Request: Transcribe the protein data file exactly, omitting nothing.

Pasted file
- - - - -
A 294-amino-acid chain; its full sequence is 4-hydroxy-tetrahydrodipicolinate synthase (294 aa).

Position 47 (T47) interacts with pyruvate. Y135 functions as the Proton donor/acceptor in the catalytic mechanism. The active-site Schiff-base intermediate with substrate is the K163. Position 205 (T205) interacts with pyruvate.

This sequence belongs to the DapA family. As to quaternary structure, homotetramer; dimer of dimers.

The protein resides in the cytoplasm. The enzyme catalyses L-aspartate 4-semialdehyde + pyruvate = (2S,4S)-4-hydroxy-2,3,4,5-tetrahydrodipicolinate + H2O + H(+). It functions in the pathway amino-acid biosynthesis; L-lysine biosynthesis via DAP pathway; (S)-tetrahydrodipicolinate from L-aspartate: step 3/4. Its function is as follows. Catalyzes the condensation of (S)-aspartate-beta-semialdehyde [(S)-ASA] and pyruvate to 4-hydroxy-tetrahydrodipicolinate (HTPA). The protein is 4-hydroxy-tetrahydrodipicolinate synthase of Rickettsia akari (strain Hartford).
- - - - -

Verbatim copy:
A 294-amino-acid chain; its full sequence is 4-hydroxy-tetrahydrodipicolinate synthase (294 aa).

Position 47 (T47) interacts with pyruvate. Y135 functions as the Proton donor/acceptor in the catalytic mechanism. The active-site Schiff-base intermediate with substrate is the K163. Position 205 (T205) interacts with pyruvate.

This sequence belongs to the DapA family. As to quaternary structure, homotetramer; dimer of dimers.

The protein resides in the cytoplasm. The enzyme catalyses L-aspartate 4-semialdehyde + pyruvate = (2S,4S)-4-hydroxy-2,3,4,5-tetrahydrodipicolinate + H2O + H(+). It functions in the pathway amino-acid biosynthesis; L-lysine biosynthesis via DAP pathway; (S)-tetrahydrodipicolinate from L-aspartate: step 3/4. Its function is as follows. Catalyzes the condensation of (S)-aspartate-beta-semialdehyde [(S)-ASA] and pyruvate to 4-hydroxy-tetrahydrodipicolinate (HTPA). The protein is 4-hydroxy-tetrahydrodipicolinate synthase of Rickettsia akari (strain Hartford).